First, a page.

A few weeks ago a headline in The Wall Street Journal caught my eye: “Vinyl Outsells CDs for the First Time Since 1987.” The article reported, “revenue from vinyl records rose 17% to over $1.2 billion last year, the 16th straight year of growth for the format.”
This curious turn of events (sorry) calls for some explanation. The Journal reports that it’s mainly “indie-rock fans convinced of LP’s superior sound quality and young people attracted to the nostalgia of playing records.”
Fair enough, but as a purveyor of other products many people also consider obsolete (paper notebooks and ink pens you don’t throw away) I´d like to suggest another reason customers are bringing vinyl back, which has nothing to do with how they sound, but with their physicality. LP covers, with their big, takes-two-hands-hold-them album covers have the power to move us.
With all our excitement over today’s digital wonders it’s easy to forget that we are still physical beings, and we respond well to products that fit our physical selves.
Let’s consider some other relevant data.
Those LP albums measure 12.375 inches on all sides producing a square canvas, a blank slate of 153 square inches. That space, bigger than a standard floor tile, turned out to be irresistible to artists, photographers and graphic designers, and the musical acts who engaged them. The result: a veritable Cambrian Explosion of album art that arrested our attention, shocked, inspired, offended and otherwise became a genre of its own. If you’re over a certain age, I’ll wager you can close your eyes and remember some of the covers that grabbed you and haven’t let go.…
Today you can search “books on album cover art” and find dozens. But when I searched for CD cover art, I couldn’t find one. Why not? Because LP covers are five times larger than CD covers. CD covers have no power to stir our souls.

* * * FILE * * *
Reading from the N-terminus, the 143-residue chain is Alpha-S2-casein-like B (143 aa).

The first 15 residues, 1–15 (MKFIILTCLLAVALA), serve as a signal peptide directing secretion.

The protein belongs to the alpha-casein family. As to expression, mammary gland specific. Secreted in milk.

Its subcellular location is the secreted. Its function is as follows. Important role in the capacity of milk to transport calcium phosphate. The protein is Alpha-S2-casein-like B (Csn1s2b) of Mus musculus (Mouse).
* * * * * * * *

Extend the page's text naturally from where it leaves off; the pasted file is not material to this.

The comeback of LPs has not only spurred a renaissance in turn tables, but also in products that showcase their visual power (search “racks for displaying LPs”).
Koss Record Wall Rack (I serve on their board.)
Our team at Levenger holds a special affection for supposed obsolete technology because we have been advancing such out-of-favor tech since our founding in 1987. We know that paper notebooks, pens that write with ink, and the leather goods that keep these heritage technologies, have a long way to go.
When technologies are no longer needed, they become like those older adults we often admire, people who no longer much care how others see them but, in a kind yet deliberate way, pursue what they themselves find fulfilling.
Look around and you’ll see we are surrounded by old-soul technologies. Just look for things we don’t really need. We don’t need bicycles anymore. We don’t need sailboats anymore. We don’t need candlelit dinners anymore. Each of those technologies have continued to evolve and delight us, despite, or maybe because, they are unnecessary.
We don’t need LP albums anymore, so that means we can enjoy them freely for what they bring out in us.
At Levenger, we pay tribute to LPs with a new Circa notebook and a groovy pen, produced through our collaboration with another like-minded company, Retro 51. These are old-soul technologies paying tribute to another old-soul technology. All completely unnecessary, of course.
The Circa Vinyl Foldover Notebook
The matching Retro 51 Vintage Vinyl Rollerball
I invite you to put on some music you love, open your paper journal and write with ink about what inspires you. Our designers are doing likewise, dreaming up late-of-the-art technology that we hope you will soon savor.
–Steve Leveen, Co-Founder